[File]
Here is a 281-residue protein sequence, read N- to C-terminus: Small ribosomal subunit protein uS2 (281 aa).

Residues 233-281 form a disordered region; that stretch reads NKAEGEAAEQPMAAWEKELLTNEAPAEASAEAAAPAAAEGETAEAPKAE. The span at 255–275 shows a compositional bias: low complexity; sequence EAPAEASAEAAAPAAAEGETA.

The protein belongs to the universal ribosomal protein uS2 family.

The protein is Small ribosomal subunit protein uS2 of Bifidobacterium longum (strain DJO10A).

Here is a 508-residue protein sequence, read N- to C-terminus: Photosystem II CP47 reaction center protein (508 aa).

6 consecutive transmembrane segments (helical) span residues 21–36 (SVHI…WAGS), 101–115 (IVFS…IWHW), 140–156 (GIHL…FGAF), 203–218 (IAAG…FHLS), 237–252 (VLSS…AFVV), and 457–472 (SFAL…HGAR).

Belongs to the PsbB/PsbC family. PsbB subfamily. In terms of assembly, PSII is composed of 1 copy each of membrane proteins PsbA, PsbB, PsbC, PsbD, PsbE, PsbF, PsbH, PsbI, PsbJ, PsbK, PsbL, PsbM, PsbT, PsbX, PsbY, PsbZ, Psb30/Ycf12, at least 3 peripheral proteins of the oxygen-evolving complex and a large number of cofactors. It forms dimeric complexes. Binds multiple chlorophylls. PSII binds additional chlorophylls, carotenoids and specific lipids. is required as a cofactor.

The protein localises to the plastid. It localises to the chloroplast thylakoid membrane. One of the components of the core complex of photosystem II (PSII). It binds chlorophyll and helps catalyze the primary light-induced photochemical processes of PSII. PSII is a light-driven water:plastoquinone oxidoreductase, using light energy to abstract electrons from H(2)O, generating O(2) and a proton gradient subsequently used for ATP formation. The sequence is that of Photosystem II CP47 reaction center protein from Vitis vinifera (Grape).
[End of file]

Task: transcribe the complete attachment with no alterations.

Here is a 281-residue protein sequence, read N- to C-terminus: Small ribosomal subunit protein uS2 (281 aa).

Residues 233-281 form a disordered region; that stretch reads NKAEGEAAEQPMAAWEKELLTNEAPAEASAEAAAPAAAEGETAEAPKAE. The span at 255–275 shows a compositional bias: low complexity; sequence EAPAEASAEAAAPAAAEGETA.

The protein belongs to the universal ribosomal protein uS2 family.

The protein is Small ribosomal subunit protein uS2 of Bifidobacterium longum (strain DJO10A).

Here is a 508-residue protein sequence, read N- to C-terminus: Photosystem II CP47 reaction center protein (508 aa).

6 consecutive transmembrane segments (helical) span residues 21–36 (SVHI…WAGS), 101–115 (IVFS…IWHW), 140–156 (GIHL…FGAF), 203–218 (IAAG…FHLS), 237–252 (VLSS…AFVV), and 457–472 (SFAL…HGAR).

Belongs to the PsbB/PsbC family. PsbB subfamily. In terms of assembly, PSII is composed of 1 copy each of membrane proteins PsbA, PsbB, PsbC, PsbD, PsbE, PsbF, PsbH, PsbI, PsbJ, PsbK, PsbL, PsbM, PsbT, PsbX, PsbY, PsbZ, Psb30/Ycf12, at least 3 peripheral proteins of the oxygen-evolving complex and a large number of cofactors. It forms dimeric complexes. Binds multiple chlorophylls. PSII binds additional chlorophylls, carotenoids and specific lipids. is required as a cofactor.

The protein localises to the plastid. It localises to the chloroplast thylakoid membrane. One of the components of the core complex of photosystem II (PSII). It binds chlorophyll and helps catalyze the primary light-induced photochemical processes of PSII. PSII is a light-driven water:plastoquinone oxidoreductase, using light energy to abstract electrons from H(2)O, generating O(2) and a proton gradient subsequently used for ATP formation. The sequence is that of Photosystem II CP47 reaction center protein from Vitis vinifera (Grape).